On May 10, the CEOs of Eli Lilly, Novo Nordisk, and Sanofi, the three pharmaceutical companies that dominate 90% of the global insulin market, are scheduled to testify before the Senate Health Committee concerning the reduction of their diabetes drug prices. According to the panel Chairman, Senator Bernie Sanders, these companies had declared in March that they would decrease the costs of their most popular insulin products by at least 70%.
Sanders has acknowledged the significance of this decision, attributing it to public outcry and determined grassroots initiatives. However, he also highlighted the need for Congressional oversight to guarantee that insulin, which has experienced a price surge of over 1,000% since 1996, becomes affordable for everyone.
Healthcare System Players and Insulin Affordability
The upcoming testimony will include Eli Lilly CEO David Ricks, Sanofi CEO Paul Hudson, and Novo Nordisk CEO Lars Fruergaard Jorgensen. Sanders emphasized that, before the price reductions were announced, the companies’ insulin products cost a minimum of $275.
While Eli Lilly has refrained from commenting on the hearing, Sanofi and Novo Nordisk have expressed their support for cost reduction measures, urging other components of the healthcare system to help patients further.
Executives from three major pharmacy benefit managers (PBMs)—CVS Health, Express Scripts, and Optum Rx—will also testify. These PBMs are intermediaries who negotiate drug prices with manufacturers for health insurance plans. However, they have faced criticism for allegedly inflating drug prices and not fully passing negotiated discounts onto consumers.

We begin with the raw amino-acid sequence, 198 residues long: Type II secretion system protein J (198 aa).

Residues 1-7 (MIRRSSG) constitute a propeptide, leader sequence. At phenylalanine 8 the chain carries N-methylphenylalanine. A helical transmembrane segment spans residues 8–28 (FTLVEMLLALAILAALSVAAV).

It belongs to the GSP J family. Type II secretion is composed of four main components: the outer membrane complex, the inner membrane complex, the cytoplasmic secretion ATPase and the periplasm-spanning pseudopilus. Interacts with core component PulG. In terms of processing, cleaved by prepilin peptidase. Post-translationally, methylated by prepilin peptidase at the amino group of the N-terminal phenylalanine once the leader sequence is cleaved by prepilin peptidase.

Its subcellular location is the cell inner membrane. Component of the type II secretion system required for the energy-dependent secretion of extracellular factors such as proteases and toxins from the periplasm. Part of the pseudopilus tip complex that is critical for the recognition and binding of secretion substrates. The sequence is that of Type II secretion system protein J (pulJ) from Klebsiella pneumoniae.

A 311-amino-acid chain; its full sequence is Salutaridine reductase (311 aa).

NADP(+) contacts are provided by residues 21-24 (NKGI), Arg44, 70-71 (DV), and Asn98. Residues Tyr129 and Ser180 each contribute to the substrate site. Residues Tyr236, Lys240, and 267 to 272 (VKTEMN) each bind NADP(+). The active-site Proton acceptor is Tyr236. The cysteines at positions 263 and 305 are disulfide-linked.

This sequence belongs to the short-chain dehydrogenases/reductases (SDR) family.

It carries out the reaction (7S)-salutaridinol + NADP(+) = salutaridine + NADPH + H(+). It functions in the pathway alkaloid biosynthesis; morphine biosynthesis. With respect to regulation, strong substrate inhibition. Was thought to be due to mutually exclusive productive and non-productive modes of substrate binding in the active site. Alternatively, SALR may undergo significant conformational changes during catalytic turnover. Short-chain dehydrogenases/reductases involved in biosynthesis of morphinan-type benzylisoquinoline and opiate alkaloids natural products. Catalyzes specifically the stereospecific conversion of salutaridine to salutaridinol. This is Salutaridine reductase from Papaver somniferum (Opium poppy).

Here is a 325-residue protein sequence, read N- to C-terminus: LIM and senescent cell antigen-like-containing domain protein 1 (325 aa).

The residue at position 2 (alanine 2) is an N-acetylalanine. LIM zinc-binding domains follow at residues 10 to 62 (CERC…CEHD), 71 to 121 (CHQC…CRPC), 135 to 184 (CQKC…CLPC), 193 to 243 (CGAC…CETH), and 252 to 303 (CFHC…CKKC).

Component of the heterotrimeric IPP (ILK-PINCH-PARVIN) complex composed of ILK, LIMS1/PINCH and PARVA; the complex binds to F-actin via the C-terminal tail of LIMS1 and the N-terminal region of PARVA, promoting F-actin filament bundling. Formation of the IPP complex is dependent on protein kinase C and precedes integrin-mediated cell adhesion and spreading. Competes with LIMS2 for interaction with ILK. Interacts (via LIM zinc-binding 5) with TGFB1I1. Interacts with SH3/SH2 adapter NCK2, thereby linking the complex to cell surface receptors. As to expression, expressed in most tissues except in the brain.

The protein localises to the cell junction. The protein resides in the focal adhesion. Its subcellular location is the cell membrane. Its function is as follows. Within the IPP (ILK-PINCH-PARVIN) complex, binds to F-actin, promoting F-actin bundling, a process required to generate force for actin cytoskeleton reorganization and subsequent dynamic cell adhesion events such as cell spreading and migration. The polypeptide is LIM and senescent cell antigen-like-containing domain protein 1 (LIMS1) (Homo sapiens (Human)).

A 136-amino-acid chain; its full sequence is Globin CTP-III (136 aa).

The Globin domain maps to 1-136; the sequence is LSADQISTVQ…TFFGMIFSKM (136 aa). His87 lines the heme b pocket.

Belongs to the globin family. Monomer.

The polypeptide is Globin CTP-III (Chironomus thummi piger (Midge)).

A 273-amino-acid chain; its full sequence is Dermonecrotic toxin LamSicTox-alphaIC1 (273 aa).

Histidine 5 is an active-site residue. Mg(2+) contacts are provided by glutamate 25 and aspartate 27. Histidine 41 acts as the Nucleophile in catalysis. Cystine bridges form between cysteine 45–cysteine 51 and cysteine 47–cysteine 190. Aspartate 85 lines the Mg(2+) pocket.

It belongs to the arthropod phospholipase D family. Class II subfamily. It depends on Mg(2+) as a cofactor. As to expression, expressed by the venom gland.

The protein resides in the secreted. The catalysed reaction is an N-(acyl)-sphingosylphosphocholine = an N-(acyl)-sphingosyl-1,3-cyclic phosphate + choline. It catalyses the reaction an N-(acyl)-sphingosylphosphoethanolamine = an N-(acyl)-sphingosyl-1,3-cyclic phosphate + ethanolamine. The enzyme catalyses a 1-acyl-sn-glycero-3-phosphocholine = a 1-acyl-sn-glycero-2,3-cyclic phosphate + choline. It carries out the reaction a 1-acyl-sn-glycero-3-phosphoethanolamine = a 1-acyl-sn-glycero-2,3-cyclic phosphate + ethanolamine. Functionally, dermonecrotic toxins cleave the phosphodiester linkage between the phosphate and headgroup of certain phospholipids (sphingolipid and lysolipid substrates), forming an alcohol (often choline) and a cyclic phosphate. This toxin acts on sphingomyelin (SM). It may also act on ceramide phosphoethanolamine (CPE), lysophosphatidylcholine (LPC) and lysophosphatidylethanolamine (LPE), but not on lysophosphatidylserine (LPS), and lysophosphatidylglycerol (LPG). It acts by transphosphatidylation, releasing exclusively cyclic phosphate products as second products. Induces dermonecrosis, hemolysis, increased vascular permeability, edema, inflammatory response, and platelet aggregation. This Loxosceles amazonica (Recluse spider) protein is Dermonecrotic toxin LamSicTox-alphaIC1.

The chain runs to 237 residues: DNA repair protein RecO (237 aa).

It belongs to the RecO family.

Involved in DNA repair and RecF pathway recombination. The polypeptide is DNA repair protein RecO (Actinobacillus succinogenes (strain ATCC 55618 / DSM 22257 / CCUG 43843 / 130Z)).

According to the Health and Human Services Department (HHS), in 2021, 17% of insulin users had to ration their medication due to exorbitant costs. These figures were higher for those with private insurance (19%) and for the uninsured (29%).
The pharmaceutical companies’ decision to reduce insulin prices followed President Joe Biden’s State of the Union address, during which he called on Congress to limit insulin prices to $35 per month. While Biden’s Inflation Reduction Act introduced this cap for Medicare patients, it did not extend to those with private insurance.
HHS data shows that over 2 million privately insured diabetes patients rely on insulin, with an additional 150,000 uninsured patients also requiring the drug. In response to this issue, Senators Jeanne Shaheen and Susan Collins have introduced bipartisan legislation mandating that private health insurance must cap monthly insulin costs at $35 for each type and dosage form, alongside other measures to lower prices. Insulin types consist of rapid, short, intermediate, and long-acting, as well as pre-mixed; dosage forms include vials, pens, and inhalers.
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